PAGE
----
craig at agantavas.org
Wed Feb 2 13:29:41 GMT 2011
I think there's a problem of wording here. "Mandatory" sounds as
though we're dictating. It's obvious that diacritics are essential to
the KS system. Perhaps better to make that plain, to say that all KS
publications will feature them, and that their everyday use is highly
recommended/encouraged to assist problems of pronunciation.
On 2 Whe 2011, at 13:19, Michael Everson wrote:
> On 2 Feb 2011, at 11:59, Ceri Young wrote:
>> I agree with Craig & Herbie's point here - that diacritics are
>> ultimately unenforceable.
> No aspect of spelling is "enforceable".
>> Beyond that, Michael's 'everything in an orthography is mandatory'
>> line troubles me - it indicates that KS is really being designed as
>> a highly formal orthography for officialdom and the editing world
>> of the publishing house, but clearly not one with the real world of
>> a living language in mind, since it has virtually been designed to
>> be unceremoniously dumped or at least scraped clean for the
>> intimate and less formal world of SMS messages, e-mails, Facebook
>> posts, cursive handwriting or any written exchanges between fluent
>> Cornish speakers to whom an orthography which slavishly labours how
>> it's pronounced with diacrits is actually superfluous.
> KS has been designed to be an accurate and unambiguous orthography
> which supports the dialect spectrum of the revived language while
> using traditional orthographic forms.
> If people do not spell English or Welsh according to the rules of
> English or Welsh on Facebook, in cursive handwriting, or whatever,
> then they are not conforming to the orthographies of English or
> Welsh. Cornish is no different. If you want to use UC, or UCR, or
> KK, or the SWF, please do. None of them describes the phonology of
> Revived Cornish accurately and unambiguously. None of them offers
> comprehensive support to learners (and everyone is a learner) to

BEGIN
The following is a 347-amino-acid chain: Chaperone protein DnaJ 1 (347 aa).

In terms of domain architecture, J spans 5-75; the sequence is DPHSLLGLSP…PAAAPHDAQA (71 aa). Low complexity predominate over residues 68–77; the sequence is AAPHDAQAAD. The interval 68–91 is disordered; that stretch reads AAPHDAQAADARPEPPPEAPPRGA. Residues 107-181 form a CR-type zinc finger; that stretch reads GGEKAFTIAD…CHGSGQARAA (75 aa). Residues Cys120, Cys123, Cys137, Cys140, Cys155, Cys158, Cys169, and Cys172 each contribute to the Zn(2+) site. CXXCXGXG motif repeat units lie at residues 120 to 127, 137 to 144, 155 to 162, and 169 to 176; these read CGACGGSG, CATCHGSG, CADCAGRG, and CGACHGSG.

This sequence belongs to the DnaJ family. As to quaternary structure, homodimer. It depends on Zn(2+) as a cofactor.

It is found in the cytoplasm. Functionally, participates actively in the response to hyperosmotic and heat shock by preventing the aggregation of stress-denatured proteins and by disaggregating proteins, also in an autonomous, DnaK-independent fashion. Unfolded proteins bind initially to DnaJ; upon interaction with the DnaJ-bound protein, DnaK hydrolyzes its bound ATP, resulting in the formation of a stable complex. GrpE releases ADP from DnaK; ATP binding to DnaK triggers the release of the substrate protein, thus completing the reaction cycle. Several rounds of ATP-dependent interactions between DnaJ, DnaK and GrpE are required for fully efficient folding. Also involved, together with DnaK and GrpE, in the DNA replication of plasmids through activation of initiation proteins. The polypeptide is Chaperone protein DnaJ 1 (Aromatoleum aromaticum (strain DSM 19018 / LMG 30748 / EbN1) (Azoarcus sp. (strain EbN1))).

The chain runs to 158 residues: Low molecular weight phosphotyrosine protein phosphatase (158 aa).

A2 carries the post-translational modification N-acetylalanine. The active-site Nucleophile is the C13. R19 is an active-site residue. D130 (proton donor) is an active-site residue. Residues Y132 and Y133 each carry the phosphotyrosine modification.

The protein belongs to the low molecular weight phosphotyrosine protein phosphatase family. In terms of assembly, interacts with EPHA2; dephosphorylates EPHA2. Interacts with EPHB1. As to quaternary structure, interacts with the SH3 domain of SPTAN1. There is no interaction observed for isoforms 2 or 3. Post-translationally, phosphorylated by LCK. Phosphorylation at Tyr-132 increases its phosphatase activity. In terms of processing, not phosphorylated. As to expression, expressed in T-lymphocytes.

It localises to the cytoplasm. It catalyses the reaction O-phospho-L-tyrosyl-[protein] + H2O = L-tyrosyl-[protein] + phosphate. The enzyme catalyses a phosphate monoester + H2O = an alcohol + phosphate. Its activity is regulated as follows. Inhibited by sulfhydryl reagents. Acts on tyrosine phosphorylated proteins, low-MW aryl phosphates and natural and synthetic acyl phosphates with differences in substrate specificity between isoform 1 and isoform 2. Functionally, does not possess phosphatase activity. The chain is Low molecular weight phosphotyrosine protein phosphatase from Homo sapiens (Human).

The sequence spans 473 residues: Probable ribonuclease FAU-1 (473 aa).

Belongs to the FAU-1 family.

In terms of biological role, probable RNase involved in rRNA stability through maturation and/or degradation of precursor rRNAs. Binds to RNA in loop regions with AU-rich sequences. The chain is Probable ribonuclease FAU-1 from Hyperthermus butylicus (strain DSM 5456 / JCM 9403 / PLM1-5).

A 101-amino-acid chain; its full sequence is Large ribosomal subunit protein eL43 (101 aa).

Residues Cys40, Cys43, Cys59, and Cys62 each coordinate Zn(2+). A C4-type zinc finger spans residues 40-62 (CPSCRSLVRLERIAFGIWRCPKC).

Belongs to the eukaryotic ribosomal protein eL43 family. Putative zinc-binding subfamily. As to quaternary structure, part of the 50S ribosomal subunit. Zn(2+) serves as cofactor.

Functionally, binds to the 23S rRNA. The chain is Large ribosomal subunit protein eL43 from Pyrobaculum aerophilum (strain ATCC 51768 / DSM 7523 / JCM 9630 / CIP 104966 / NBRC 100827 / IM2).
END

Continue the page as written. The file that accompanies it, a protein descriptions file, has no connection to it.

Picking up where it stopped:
> reinforce vowel length and quality.
>> I agree that the complete system has clear virtues for a the formal
>> publications & communications of a language in the process of
>> revival (I don't see anyone arguing against that) but then, does it
>> not appear to lack ambition for Cornish attaining even greater
>> vitality as a language of extensive interpersonal communications of
>> all levels of formality? Of becoming a daily language of regular
>> SMS, e-mails, internet postings, cursive handwriting & private,
>> informal exchanges between fluent speakers? I'd even question if it
>> was a little too slavish for letters sent into magazines, where a
>> magazine editor would publish them, as received.
> When I write SMS, e-mail, internet postings, and in cursive
> handwriting, I spell English (and other languages) correctly. Some
> people don't. Some people don't even know HOW to spell English
> correctly. That has nothing to do with the rules of English
> orthography: those rules are what they are.
> If someone doesn't want to use the diacritical marks described in
> KS, then evidently that person doesn't want to write accurately and
> unambiguously. That is the choice of that person, but it does not
> mean that the orthography of KS should change to become less
> accurate and more ambiguous.
> Michael Everson * http://www.evertype.com/
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> Spellyans at kernowek.net
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